Everything the serious pedicurist needs to increase her pedicure business and improve her techniques.


Low-Flow Pedicure Spas

It’s no secret that pedicure spas can use a lot of water, a fact that’s reflected in your salon’s monthly water bill and maybe in some nagging guilt in your conscience about your environmental footprint. Luckily, spa manufacturers have been steadily decreasing the amount of water needed to perform satisfying pedicures, so here’s a look at their latest low-water-usage options.   

There’s just something many clients appreciate about the traditional pedicure spa. Well, more accurately, several somethings. There’s the automated chair massage that puts the client in a state of relaxation before the service even begins, the therapeutic water massage of the feeling of jets against her feet, and the overall look of a welcoming arrangement of pedicure spa chairs that lets her know she’s come to the right place to be pampered for an hour.

In a time of environmental- (and money-) consciousness, it’s hard to choose between having this pedicure spa chair experience in your salon versus saving water and money with a simpler bare-bones set-up. Thankfully, with low-flow pedicure spas, you can have both — save water (and sometimes energy too) — but still get all of the great features your clients desire.

New technologies, like pipeless spas, make it easier than ever to save water. (You don’t have to worry about all of the water you can’t see in the pipes, both during the service and during the cleaning in between.) Plus, there have been innovations in jets, rethinking them so there’s still a water massage but it’s created in a different way, such as manufacturer Sedona Furniture’s spas, which inject air with a blower.

For this feature, we asked spa manufacturers to submit spas that purposely use less water. We didn’t give them strict guidelines on water usage, as there’s no formal criteria yet for what constitutes “low-flow” when it comes to pedicure spas. We did advise them that we likely wouldn’t consider any spas that use 7 or more gallons of water per service. We’ve listed how much water each featured spa uses in this article, so you can decide for yourself how many gallons of water per service is acceptable for your business.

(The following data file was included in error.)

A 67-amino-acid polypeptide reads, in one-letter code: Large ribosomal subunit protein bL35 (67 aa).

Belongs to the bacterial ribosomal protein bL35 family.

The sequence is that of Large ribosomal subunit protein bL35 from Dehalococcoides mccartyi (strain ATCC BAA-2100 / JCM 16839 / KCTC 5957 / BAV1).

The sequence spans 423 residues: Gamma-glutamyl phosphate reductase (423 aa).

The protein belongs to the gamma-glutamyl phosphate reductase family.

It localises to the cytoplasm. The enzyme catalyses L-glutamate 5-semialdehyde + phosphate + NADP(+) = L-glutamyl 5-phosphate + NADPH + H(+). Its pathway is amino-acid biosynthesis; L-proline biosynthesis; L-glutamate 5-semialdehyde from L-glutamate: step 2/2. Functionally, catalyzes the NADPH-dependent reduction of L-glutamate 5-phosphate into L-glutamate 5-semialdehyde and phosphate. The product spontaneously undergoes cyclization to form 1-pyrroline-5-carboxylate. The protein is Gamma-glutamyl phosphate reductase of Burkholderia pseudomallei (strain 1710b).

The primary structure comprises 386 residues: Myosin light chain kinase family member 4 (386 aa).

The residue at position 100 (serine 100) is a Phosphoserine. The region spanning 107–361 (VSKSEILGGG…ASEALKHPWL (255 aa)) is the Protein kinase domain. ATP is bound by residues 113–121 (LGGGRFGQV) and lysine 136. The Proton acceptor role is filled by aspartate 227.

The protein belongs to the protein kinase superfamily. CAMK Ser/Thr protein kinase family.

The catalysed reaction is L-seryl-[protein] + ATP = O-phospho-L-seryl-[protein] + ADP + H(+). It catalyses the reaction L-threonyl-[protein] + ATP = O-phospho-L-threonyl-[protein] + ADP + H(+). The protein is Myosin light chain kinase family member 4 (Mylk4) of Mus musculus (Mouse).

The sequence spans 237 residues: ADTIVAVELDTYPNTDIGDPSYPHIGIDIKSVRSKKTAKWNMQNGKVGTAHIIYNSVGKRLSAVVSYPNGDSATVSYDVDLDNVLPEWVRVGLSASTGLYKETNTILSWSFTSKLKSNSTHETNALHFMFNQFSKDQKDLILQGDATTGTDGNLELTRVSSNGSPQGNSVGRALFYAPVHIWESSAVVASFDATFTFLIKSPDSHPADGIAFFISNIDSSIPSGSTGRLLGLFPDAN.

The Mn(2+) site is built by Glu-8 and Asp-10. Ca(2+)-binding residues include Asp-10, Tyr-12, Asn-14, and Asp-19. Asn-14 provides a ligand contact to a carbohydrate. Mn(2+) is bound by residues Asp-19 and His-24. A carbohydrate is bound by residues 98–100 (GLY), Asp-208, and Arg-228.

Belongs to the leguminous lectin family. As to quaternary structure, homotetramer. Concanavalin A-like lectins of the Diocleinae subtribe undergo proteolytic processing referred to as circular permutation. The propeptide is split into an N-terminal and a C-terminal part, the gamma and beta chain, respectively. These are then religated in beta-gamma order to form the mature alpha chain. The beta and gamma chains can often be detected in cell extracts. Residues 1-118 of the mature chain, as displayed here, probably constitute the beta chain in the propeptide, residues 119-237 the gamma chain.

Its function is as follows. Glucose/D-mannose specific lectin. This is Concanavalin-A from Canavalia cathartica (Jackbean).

How low can you go?


Available exclusively at Premier Nail Source, the Bella Forte Siena Pipeless Pedi Spa uses 4 gallons of water per service. Its other features include a remote massage function, plush adjustable seat, manual recline, fiberglass basin with acetone-resistant gel coat, adjustable footrest, pull-out hand sprayer, and a one-year limited warranty.


The Capri continues the long tradition of Belvedere’s bench-style pedicure spa, as well as incorporates Clean Touch Pipe-Free technology. The technology doesn’t ­require re-circulating pipes, which means the spa can be cleaned by spray instead of filling the basin with water each time. The basin holds 4.5 gallons of water.


Continuum Footspas offers multiple units in the low-flow category, with the Simplicity shown here. The Simplicity has high-end features like Shiatsu massage with an adjustable chair, but is a cinch to install. It requires no plumbing and instead uses a Pedicute Portable Spa, which holds a max of 1.5 gallons of water. The Echo, a plumbed spa with a NoPipe jet, holds up to 4.5 gallons of water. The Maestro, the company’s most high-end spa, was launched using 7 gallons of water but has since been redesigned to use 4.5 gallons. Bonus: The wood used for all of the company’s spas is harvested from sustainable sources.


The elegant Elle pedicure spa from European Touch is a lovely combination of performance and style. It uses 4.5 to 5 gallons of water per service. Full body massage is standard on the Elle, as are folding manicure trays. It incorporates a front-mount pipe-free system that is easy to clean. The foot and calf rest makes it easy for technicians to find the right working height making it comfortable for the client and the tech.